15. The article of manufacture of claim 14, wherein the source and work volumes are virtual volumes created using log-structured storage.
16. The article of manufacture of claim 15, further comprising maintaining a virtual track table for each of the virtual volumes, wherein the virtual track table stores one or more pointers representing one or more sequentially numbered virtual tracks and the pointers reference data stored on one or more data storage devices.
17. The article of manufacture of claim 16, further comprising:
obtaining work space on the work virtual volume to hold the snapshot of the source data being copied from a source virtual volume;
suspending updates to the source virtual volume, so as to provide a logically consistent view of the source virtual volume at a common-point-in-time, wherein performing the snapshot form the source volume to the work volume comprises:
(i) copying one or more pointers from a virtual track table of the source virtual volume to a virtual track table of the work virtual volume without actually moving any data on the data storage devices referenced by the pointers;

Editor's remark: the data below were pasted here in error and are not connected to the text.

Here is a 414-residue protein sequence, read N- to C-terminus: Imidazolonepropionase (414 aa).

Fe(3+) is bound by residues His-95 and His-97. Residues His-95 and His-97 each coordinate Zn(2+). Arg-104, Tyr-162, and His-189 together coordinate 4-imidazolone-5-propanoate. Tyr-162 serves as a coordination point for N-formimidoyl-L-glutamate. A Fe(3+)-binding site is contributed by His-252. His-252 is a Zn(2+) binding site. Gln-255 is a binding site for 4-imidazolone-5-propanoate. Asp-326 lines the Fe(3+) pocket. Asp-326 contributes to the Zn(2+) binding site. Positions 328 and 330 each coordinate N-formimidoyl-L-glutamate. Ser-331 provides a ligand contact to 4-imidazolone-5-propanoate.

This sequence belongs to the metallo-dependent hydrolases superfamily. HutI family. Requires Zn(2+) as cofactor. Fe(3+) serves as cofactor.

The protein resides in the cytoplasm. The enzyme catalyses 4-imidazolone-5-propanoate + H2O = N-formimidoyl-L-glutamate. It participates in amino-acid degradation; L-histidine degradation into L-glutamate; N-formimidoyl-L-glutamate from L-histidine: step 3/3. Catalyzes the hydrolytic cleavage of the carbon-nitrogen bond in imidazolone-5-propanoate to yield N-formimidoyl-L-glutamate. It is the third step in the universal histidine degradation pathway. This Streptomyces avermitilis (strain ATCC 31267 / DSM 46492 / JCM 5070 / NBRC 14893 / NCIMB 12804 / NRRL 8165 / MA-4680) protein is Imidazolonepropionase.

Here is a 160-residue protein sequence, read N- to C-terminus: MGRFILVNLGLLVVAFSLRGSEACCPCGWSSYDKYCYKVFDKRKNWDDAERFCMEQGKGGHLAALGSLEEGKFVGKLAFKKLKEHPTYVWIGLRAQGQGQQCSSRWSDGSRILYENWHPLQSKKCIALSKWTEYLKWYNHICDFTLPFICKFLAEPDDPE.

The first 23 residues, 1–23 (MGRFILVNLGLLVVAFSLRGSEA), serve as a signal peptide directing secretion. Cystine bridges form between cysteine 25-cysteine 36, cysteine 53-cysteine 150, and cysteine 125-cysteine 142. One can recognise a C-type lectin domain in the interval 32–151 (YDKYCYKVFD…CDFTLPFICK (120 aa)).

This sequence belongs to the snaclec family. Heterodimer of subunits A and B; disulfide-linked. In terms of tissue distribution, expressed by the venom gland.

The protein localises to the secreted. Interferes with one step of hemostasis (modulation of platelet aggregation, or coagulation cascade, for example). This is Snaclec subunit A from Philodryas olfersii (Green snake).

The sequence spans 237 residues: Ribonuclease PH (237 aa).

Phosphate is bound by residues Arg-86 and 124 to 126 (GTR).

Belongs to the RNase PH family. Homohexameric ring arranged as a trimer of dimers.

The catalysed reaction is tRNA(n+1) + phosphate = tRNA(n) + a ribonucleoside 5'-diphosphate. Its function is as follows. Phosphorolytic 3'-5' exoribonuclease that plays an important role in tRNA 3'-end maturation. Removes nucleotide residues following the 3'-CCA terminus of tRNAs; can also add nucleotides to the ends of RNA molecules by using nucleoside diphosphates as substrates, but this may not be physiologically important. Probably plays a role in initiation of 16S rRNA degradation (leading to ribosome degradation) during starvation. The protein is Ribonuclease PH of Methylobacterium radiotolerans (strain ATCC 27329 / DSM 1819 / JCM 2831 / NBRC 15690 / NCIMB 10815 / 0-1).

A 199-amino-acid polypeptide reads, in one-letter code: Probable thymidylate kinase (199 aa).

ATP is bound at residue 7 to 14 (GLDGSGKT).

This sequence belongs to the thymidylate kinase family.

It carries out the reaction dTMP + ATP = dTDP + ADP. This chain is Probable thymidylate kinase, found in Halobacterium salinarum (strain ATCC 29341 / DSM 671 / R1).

(ii) allowing updates to the source virtual volume to resume after the snapshot copying is completed.
18. The article of manufacture of claim 17, wherein the program further performs reserving the work volume to block any subsequent request for the work volume.
19. The article of manufacture of claim 14, further comprising:
inhibiting a release of the source data tracks pointed to by the work volume as free space during the point-in-time backup operation; and
designating the source data tracks pointed to by the work volume as free space after the point-in-time backup operation.
20. The article of manufacture of claim 14, wherein the back-up copy operation further comprises retrieving the source data from the work virtual volume and writing the retrieves source data to another device.
Description
CROSS-REFERENCE TO RELATED APPLICATION